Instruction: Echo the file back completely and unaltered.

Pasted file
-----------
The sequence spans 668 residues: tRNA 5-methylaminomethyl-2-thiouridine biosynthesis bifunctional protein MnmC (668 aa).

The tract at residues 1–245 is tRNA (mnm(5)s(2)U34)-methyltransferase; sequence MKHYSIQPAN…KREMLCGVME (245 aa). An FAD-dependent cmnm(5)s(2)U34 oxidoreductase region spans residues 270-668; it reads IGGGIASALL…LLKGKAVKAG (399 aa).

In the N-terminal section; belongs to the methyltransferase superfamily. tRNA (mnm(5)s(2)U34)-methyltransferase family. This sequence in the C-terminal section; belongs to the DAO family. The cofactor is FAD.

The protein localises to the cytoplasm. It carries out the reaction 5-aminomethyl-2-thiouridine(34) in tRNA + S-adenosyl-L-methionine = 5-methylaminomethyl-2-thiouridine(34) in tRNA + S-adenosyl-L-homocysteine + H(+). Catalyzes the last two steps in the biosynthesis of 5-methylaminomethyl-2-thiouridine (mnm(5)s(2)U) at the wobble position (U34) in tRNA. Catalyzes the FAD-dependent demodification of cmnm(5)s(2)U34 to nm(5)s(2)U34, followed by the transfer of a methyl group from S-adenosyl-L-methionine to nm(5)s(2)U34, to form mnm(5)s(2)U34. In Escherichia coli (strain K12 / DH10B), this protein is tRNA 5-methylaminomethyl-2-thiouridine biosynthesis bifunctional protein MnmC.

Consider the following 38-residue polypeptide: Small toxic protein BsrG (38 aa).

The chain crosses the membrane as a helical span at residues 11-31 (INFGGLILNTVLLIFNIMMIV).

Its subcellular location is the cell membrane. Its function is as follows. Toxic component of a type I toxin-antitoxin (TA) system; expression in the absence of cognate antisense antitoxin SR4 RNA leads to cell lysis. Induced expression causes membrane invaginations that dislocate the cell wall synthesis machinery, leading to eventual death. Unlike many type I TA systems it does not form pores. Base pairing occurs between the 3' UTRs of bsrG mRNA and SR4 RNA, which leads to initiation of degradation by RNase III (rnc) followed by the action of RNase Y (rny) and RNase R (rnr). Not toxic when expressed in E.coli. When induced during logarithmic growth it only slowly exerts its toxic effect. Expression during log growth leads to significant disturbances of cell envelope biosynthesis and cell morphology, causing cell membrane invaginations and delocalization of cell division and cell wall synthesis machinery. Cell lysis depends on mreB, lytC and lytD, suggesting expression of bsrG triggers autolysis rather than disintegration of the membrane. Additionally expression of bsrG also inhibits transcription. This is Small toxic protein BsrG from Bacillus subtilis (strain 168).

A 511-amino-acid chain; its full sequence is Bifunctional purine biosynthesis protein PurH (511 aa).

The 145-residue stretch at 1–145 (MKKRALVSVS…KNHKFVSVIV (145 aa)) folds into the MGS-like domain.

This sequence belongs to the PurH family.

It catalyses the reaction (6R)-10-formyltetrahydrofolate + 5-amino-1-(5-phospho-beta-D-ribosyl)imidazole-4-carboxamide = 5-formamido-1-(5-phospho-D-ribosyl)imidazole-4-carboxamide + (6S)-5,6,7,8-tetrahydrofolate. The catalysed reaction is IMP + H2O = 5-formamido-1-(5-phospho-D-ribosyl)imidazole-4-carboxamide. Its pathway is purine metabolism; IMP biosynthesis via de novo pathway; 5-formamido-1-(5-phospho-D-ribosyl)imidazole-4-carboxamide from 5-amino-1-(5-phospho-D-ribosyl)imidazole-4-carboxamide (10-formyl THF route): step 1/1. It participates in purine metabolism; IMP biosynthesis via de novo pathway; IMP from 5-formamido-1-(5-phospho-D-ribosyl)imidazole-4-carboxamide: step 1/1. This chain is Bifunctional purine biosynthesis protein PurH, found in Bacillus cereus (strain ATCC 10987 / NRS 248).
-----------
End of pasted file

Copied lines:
The sequence spans 668 residues: tRNA 5-methylaminomethyl-2-thiouridine biosynthesis bifunctional protein MnmC (668 aa).

The tract at residues 1–245 is tRNA (mnm(5)s(2)U34)-methyltransferase; sequence MKHYSIQPAN…KREMLCGVME (245 aa). An FAD-dependent cmnm(5)s(2)U34 oxidoreductase region spans residues 270-668; it reads IGGGIASALL…LLKGKAVKAG (399 aa).

In the N-terminal section; belongs to the methyltransferase superfamily. tRNA (mnm(5)s(2)U34)-methyltransferase family. This sequence in the C-terminal section; belongs to the DAO family. The cofactor is FAD.

The protein localises to the cytoplasm. It carries out the reaction 5-aminomethyl-2-thiouridine(34) in tRNA + S-adenosyl-L-methionine = 5-methylaminomethyl-2-thiouridine(34) in tRNA + S-adenosyl-L-homocysteine + H(+). Catalyzes the last two steps in the biosynthesis of 5-methylaminomethyl-2-thiouridine (mnm(5)s(2)U) at the wobble position (U34) in tRNA. Catalyzes the FAD-dependent demodification of cmnm(5)s(2)U34 to nm(5)s(2)U34, followed by the transfer of a methyl group from S-adenosyl-L-methionine to nm(5)s(2)U34, to form mnm(5)s(2)U34. In Escherichia coli (strain K12 / DH10B), this protein is tRNA 5-methylaminomethyl-2-thiouridine biosynthesis bifunctional protein MnmC.

Consider the following 38-residue polypeptide: Small toxic protein BsrG (38 aa).

The chain crosses the membrane as a helical span at residues 11-31 (INFGGLILNTVLLIFNIMMIV).

Its subcellular location is the cell membrane. Its function is as follows. Toxic component of a type I toxin-antitoxin (TA) system; expression in the absence of cognate antisense antitoxin SR4 RNA leads to cell lysis. Induced expression causes membrane invaginations that dislocate the cell wall synthesis machinery, leading to eventual death. Unlike many type I TA systems it does not form pores. Base pairing occurs between the 3' UTRs of bsrG mRNA and SR4 RNA, which leads to initiation of degradation by RNase III (rnc) followed by the action of RNase Y (rny) and RNase R (rnr). Not toxic when expressed in E.coli. When induced during logarithmic growth it only slowly exerts its toxic effect. Expression during log growth leads to significant disturbances of cell envelope biosynthesis and cell morphology, causing cell membrane invaginations and delocalization of cell division and cell wall synthesis machinery. Cell lysis depends on mreB, lytC and lytD, suggesting expression of bsrG triggers autolysis rather than disintegration of the membrane. Additionally expression of bsrG also inhibits transcription. This is Small toxic protein BsrG from Bacillus subtilis (strain 168).

A 511-amino-acid chain; its full sequence is Bifunctional purine biosynthesis protein PurH (511 aa).

The 145-residue stretch at 1–145 (MKKRALVSVS…KNHKFVSVIV (145 aa)) folds into the MGS-like domain.

This sequence belongs to the PurH family.

It catalyses the reaction (6R)-10-formyltetrahydrofolate + 5-amino-1-(5-phospho-beta-D-ribosyl)imidazole-4-carboxamide = 5-formamido-1-(5-phospho-D-ribosyl)imidazole-4-carboxamide + (6S)-5,6,7,8-tetrahydrofolate. The catalysed reaction is IMP + H2O = 5-formamido-1-(5-phospho-D-ribosyl)imidazole-4-carboxamide. Its pathway is purine metabolism; IMP biosynthesis via de novo pathway; 5-formamido-1-(5-phospho-D-ribosyl)imidazole-4-carboxamide from 5-amino-1-(5-phospho-D-ribosyl)imidazole-4-carboxamide (10-formyl THF route): step 1/1. It participates in purine metabolism; IMP biosynthesis via de novo pathway; IMP from 5-formamido-1-(5-phospho-D-ribosyl)imidazole-4-carboxamide: step 1/1. This chain is Bifunctional purine biosynthesis protein PurH, found in Bacillus cereus (strain ATCC 10987 / NRS 248).